Schlosser also discusses the advertisers’ favorite medium: television. American children, Schlosser reports, watch TV an average of twenty-one hours per week—that comes out to one-and-a-half months per year. (You may be repulsed to know that about one-fourth of American kids aged two to five have a television in their bedroom.) With all that TV-watching, the average child in the United States absorbs more than 30,000 commercials a year. According to studies by the Federal Trade Commission and other agencies, young children have trouble differentiating between commercials and regular programming and tend to believe everything they hear in advertisements. All the better for Happy Meal sales—and the sales of burgers and fries consumed by parents that get pestered into that trip to the fast food restaurant.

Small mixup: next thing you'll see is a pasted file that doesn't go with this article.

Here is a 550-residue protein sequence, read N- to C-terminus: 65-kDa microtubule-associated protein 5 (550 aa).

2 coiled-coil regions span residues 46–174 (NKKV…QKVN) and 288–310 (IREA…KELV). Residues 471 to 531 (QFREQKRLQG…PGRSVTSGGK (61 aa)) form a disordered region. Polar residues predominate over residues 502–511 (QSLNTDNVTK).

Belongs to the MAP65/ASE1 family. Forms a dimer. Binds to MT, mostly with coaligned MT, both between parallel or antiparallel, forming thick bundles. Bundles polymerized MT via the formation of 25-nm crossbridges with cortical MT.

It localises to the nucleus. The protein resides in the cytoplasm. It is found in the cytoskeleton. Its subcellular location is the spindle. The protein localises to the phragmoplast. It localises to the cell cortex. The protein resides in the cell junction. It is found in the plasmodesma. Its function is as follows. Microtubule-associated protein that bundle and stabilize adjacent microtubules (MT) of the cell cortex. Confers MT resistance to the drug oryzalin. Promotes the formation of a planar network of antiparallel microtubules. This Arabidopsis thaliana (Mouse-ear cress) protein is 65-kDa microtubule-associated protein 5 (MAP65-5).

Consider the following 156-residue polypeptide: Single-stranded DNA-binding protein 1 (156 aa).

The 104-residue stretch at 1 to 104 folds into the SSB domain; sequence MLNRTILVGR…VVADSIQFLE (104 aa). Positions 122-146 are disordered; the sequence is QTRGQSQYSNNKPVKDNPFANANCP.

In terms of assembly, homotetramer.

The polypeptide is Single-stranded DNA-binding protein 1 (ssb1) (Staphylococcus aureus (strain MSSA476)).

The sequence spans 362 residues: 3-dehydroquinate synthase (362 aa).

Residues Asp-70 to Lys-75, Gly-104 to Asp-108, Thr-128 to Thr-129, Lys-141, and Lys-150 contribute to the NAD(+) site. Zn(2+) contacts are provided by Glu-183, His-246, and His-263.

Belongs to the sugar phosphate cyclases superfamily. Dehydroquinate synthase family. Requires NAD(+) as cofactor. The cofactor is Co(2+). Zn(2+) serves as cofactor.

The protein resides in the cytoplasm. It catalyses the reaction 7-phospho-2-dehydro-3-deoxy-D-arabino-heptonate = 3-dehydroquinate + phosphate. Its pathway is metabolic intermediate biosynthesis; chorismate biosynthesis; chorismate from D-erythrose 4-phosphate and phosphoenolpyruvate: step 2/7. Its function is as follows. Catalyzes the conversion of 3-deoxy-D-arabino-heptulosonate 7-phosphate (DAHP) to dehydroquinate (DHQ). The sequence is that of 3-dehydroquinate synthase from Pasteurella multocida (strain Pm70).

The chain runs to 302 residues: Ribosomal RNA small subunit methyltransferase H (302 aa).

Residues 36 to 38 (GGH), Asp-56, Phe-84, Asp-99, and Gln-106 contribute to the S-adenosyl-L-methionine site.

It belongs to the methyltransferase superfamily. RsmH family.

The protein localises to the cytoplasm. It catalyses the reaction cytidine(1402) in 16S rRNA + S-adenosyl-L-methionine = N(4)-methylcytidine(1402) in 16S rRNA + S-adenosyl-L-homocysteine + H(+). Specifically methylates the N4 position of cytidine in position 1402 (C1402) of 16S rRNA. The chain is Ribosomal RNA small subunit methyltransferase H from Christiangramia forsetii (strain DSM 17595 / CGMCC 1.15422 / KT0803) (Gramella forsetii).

(hold the unions, please)

Fast Food Nation devotes many pages to the people behind the counters, describing the demographics of fast food workers, the working conditions in the restaurants, the rate of turnover and pay, and the ways in which the industry is able to get away with shabby employment practices. Fast food workers, of whom there are 3.5 million, comprise the nation’s largest group of minimum wage earners. The only group of employees in the United States who consistently earn a lower hourly wage are migrant workers. Most fast-food workers are employed for fewer than forty hours per week, and thus are ineligible for benefits. And, on average, they last three-to-four months on the job before quitting or being fired.